Melva Darlene Anderson
Melva Darlene Anderson
  • February 20, 1924 - May 10, 2017
  • Broomfield, Colorado

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February 20, 1924 - May 10, 2017

Melva Anderson died on May 10 at ManorCare of Boulder. She was 93 years old.
Melva was born on a farm near Colon, Nebraska, on February 20, 1924, the third child (and second daughter) of John Rutherford and Mabel Ruth (McConnell) Torrens. They had moved to eastern Nebraska from southwestern Illinois in the fall of 1916, hoping eventually to own their own farm. Their hopes were dashed, along with those of so many like them, by the Great Depression. In 1930 they moved, now a family of four, to Cedar Bluffs, where Ford and Ruth (as they were known) operated a produce store, cream station, and ice house, added three more children to the family, and somehow made ends meet until the beginning of World War II. In 1942, following Melva's graduation from Cedar Bluffs High School, the family moved 12 miles south to Wahoo. There Melva found employment as a clerk and bookkeeper in the J. C. Penney department store; she continued to work there until 1948, when she married an Army Air Force veteran who had gone to work in Penney's after the war, Wayne Anderson, of Ceresco. The couple moved to Omaha, where their first son, Fred, was born in 1949 while Wayne worked in Penney's shoe department. They returned to Wahoo when he took a job at the Nebraska Ordnance Plant, which was reactivated in 1950 to produce munitions for the Korean War.

The couple's second son, Donald, was born in Wahoo in 1954. With the exception of a few months in Spokane, Washington, in 1956, when Wayne briefly as a safety engineer worked for Kaiser Aluminum, the couple lived in Wahoo until the summer of 1957. Then Wayne's new job, as a safety consultant in the Denver branch office of Employers Insurance of Wausau, brought them to Colorado. This proved to be a more satisfactory job, and a permanent relocation. They bought a house in the new subdivision of Broomfield Heights, a town with perhaps 2,500 residents and very few paved streets, and succeeded in putting down roots. They were among the founding members of a new Lutheran congregation, Beautiful Savior; Melva remained a communicant there until at her death. Both their sons graduated from Broomfield High School, in 1967 and 1972. The family meanwhile took advantage of summer camping and fishing opportunities around the state and region, and eventually developed a special attachment for the northern Colorado community of Red Feather Lakes. In 1965 they bought a small cabin there, on Letitia Lake, which Wayne and Melva intended to enlarge and improve into a plumbed and heated house to which they would one day retire.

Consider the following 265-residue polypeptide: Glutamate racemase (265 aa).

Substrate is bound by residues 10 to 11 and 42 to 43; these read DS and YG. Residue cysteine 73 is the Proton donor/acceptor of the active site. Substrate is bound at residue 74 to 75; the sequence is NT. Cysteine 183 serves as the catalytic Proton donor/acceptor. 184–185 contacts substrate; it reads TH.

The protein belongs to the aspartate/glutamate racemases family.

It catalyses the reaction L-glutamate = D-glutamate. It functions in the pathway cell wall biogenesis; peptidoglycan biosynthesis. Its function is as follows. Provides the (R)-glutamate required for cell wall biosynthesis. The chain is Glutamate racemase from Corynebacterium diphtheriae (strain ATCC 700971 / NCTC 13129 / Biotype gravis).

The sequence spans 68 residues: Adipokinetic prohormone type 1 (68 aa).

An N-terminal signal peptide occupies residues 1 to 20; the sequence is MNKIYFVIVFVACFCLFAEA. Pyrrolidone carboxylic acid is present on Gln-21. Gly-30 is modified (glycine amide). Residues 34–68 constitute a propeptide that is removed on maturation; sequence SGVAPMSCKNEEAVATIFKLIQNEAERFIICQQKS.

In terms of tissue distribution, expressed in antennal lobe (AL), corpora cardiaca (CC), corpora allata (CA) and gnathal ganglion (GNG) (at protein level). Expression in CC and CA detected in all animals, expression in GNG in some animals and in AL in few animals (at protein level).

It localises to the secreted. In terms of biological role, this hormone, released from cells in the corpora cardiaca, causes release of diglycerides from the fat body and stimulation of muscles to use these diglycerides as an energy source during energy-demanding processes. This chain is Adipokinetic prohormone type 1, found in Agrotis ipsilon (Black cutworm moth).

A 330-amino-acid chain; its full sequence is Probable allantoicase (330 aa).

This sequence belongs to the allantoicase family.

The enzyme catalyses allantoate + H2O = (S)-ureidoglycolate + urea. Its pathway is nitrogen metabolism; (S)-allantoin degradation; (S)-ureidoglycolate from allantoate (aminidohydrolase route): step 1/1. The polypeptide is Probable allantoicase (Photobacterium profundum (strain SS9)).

Wayne died in 1976. By then Melva had worked as cook for the Boulder Valley schools for a decade; when she retired in 1984 she was the manager of the kitchen of Broomfield High School and satellite kitchens in two elementary schools. In retirement she realized the old dream of moving to Red Feather, exchanging the old cabin on Letitia for a winterized cabin on Hiawatha Lake. She lived there from the summer of 1984 through the fall of 2001, undaunted by winters when the local population would fall below two hundred and the snowdrifts between her back door and garage might climb as high as her head (the top of which was never more than five feet from the ground). In all likelihood she was never happier than in those sixteen years in Red Feather, where she found a place at the very heart of the year-round resident population, playing bingo at the community center in the summers, playing cards year-round, drinking coffee endlessly with friends, working part-time in one of the two town's two stores, fishing for trout, making Christmas wreaths, gadding about to meetings of the Library Friends, the Historical Society, and the Mountain Gals, and entertaining the endless stream of Nebraska relatives and friends who came to visit. She would surely have stayed longer had she not suffered health problems-breast cancer in 1998, followed by other maladies and the normal afflictions of increasing age-that made it imperative (in her children's minds, at least) that she live somewhat less than fifty miles from the nearest hospital.
Thus in 2001 she moved back to Broomfield, where she lived in the Silvercrest Apartments, made new friends, renewed contacts with old ones, and resumed her place in a community that she knew well. This return, to a town vastly larger than the one she had left in 1984, did not immediately cut her off from Red Feather Lakes, to which she continued to return whenever she could to fishing and visit old friends; but it marked a new phase in her life. She remained independent, and very much her own woman, for more than a decade. Eventually, however, growing health challenges-a broken wrist, ovarian cancer, a transient ischemic attack, advancing osteoarthritis-gradually shrank her realm of movement and diminished her levels of activity. Finally, in 2014, she agreed to move to Boulder to be nearer her son and daughter-in-law.

Melva's two years at The Mezzanine of Golden West, an assisted living residence, were a kind of rear-guard action, during which she came to accept the loss of independence-she had given up driving-with good humor and good grace. Once again she made friends and wove herself into the heart of a community of residents bound together by mobility problems and complex health challenges. Eventually those infirmities conquered her: at New Year 2017 an episode of congestive heart failure accompanying a fall sent her to Boulder Community Hospital. After a month in rehabilitation at Manor Care failed to return her to a level of strength and balance sufficient to allow her to return to Golden West, she made the move to the Long-term Care wing, her last new home. There she proceeded, once more, to make friends, making herself once again a member of